Baltimore City Hall was filled last night with both supporters and opponents of a bill that would provide $107-million in "Tax Increment Financing" (TIF) for the controversial Harbor Point development project.
The TIF was the subject of a meeting of the City Council’s taxation committee.
Councilman Jim Kraft, who represents the district where Harbor Point is located, said that he is supporting the proposed TIF because the neighborhoods he represents support it. Kraft says that the project will bring the area much needed open space.... noting that currently "there really is no park in Harbor East for all the folks that are down there; they come to go the movies; they come to the restaurants; they come to do that, but there is no place for them if they just want to come and just enjoy the water."
Harbor Point Developer Michael Beatty also testified before the committee in support of the TIF. Beatty said he appreciates the efforts that have gone into the deal, including "working with the developer and attracting private capital to go in and invest dollars in what will be city owned infrastructure predominantly for the benefit for the residents of this city."
Rod Easter, president of the Baltimore Building and Construction Trades Council, said he also supports the project. "We have to get something going," Easter said, "We got to do something that stimulates this city and gets some economic development going. This project will do it."
The Baltimore Development Corporation testified that the project would result in 7-thousand construction jobs and 33-hundred permanent jobs.
But there were opponents. About 100 people protested outside city hall before the committee meeting.
They called the TIF the biggest raid on city finances in Baltimore's history, and argued that it'll take money from schools and poor people and give it to a wealthy developer.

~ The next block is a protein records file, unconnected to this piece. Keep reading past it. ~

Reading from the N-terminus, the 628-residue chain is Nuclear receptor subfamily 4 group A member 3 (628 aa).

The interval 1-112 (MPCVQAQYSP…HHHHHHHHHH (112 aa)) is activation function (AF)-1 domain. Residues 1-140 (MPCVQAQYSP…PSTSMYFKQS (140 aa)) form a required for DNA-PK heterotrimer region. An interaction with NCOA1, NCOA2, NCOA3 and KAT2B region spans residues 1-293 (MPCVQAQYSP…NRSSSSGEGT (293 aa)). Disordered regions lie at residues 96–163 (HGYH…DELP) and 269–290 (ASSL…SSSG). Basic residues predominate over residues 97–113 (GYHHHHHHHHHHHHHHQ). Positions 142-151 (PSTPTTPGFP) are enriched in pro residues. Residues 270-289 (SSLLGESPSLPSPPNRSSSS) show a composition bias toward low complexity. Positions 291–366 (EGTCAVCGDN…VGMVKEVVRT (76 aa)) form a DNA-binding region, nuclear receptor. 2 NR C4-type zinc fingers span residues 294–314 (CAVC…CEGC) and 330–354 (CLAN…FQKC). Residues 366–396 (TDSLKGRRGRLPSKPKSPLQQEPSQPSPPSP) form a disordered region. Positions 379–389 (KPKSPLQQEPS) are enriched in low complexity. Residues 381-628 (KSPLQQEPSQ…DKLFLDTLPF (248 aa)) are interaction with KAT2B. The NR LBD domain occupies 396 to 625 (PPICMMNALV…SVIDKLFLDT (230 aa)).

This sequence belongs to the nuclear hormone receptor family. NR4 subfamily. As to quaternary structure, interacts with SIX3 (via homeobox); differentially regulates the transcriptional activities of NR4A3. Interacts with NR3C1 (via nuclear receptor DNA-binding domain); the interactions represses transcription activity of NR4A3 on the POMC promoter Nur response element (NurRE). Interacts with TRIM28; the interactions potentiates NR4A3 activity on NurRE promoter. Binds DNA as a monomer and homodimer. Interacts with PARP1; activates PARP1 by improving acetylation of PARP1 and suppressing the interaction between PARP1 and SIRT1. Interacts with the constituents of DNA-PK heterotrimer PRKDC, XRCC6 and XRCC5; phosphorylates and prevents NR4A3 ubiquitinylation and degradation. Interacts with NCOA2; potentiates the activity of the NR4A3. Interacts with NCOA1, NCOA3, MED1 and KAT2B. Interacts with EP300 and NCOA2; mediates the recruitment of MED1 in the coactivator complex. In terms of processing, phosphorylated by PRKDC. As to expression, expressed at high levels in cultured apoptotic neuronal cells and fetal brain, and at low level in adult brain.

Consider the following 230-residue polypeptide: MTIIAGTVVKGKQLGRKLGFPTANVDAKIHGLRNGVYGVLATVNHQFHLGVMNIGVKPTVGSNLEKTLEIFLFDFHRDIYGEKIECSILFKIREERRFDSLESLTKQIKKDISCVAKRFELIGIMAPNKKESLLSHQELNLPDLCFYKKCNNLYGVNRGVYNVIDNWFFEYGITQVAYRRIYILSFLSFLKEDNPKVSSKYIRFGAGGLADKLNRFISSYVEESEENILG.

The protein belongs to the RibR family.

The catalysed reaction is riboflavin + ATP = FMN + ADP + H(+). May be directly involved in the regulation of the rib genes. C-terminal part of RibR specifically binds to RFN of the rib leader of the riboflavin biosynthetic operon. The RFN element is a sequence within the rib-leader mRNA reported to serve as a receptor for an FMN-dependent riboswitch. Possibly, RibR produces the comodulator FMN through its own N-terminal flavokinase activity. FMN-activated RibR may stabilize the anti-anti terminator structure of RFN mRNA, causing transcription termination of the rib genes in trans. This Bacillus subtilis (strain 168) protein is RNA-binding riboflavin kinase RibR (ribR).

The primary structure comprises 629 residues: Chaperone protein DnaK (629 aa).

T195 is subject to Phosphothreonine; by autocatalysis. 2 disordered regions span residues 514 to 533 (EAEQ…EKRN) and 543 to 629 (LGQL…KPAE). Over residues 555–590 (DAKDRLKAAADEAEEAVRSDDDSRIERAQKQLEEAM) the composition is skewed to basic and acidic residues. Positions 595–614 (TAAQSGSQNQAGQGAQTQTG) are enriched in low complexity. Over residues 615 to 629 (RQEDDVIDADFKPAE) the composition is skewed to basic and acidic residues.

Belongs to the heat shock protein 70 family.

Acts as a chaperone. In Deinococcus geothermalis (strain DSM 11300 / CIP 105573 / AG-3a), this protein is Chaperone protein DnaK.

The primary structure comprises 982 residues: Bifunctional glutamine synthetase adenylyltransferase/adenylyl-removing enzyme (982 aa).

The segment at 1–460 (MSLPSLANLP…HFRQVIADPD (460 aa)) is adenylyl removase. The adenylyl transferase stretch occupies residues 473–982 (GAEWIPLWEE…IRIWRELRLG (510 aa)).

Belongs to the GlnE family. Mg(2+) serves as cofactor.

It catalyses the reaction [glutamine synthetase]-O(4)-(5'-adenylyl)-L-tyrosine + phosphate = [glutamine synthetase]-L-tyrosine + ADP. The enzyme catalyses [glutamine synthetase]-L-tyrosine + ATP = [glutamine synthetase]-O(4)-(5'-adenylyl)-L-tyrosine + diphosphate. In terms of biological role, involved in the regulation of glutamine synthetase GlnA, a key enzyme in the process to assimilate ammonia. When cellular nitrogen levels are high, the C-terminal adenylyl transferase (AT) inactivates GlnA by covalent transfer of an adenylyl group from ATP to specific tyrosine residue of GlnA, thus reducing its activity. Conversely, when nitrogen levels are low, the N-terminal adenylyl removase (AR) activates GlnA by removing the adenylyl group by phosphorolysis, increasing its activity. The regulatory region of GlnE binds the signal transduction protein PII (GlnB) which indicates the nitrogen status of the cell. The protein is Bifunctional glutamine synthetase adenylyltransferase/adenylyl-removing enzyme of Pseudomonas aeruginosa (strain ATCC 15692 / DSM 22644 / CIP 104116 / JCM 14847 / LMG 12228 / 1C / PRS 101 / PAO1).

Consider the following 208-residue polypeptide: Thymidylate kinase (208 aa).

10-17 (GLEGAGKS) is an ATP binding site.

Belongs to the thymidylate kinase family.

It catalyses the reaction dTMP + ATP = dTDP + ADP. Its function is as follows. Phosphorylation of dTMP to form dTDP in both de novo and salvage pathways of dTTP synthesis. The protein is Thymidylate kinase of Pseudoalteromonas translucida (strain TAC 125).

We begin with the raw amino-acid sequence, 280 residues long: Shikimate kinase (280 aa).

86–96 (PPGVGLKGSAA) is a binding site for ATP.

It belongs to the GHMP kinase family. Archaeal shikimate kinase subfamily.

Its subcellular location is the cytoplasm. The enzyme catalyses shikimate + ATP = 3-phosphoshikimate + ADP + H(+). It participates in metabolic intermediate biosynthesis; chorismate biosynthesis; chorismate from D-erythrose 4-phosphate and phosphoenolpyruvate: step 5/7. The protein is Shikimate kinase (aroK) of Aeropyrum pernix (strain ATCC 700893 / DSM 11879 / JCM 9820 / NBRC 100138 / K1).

At last night's committee meeting, the Rev. Glenna Huber, a clergy co-chair of BUILD, spoke out against the plan saying it highlights downtown developers benefiting on the backs of uptown residents. She said that she's fine with the development, but not with the current plans to finance it.
"If you want to build a park, or I think that this is five parks at Harbor Point, do it," Huber said. "Just don’t use our tax money to build a park where Baltimore citizens may never get to or feel welcome to fully utilize."
The city council’s taxation committee needs to approve the deal for it to move forward… but the Baltimore Sun notes that the committee is chaired by a staunch opponent of the development, Councilman Carl Stokes.
Yet even if the financing stalls in the taxation committee, City Council President "Jack" Young says he’ll make sure it makes it before the full Council. He might have to use a parliamentary maneuver to do that.
Council President Young says he is supporting the bill because it will bring much needed jobs to the city. Young said Harbor Point is "going to hire people who actually live in this city and its also going to have training programs to get people trained and ready for these jobs."
The City Council’s taxation committee is planning to hold a work session on the project next month.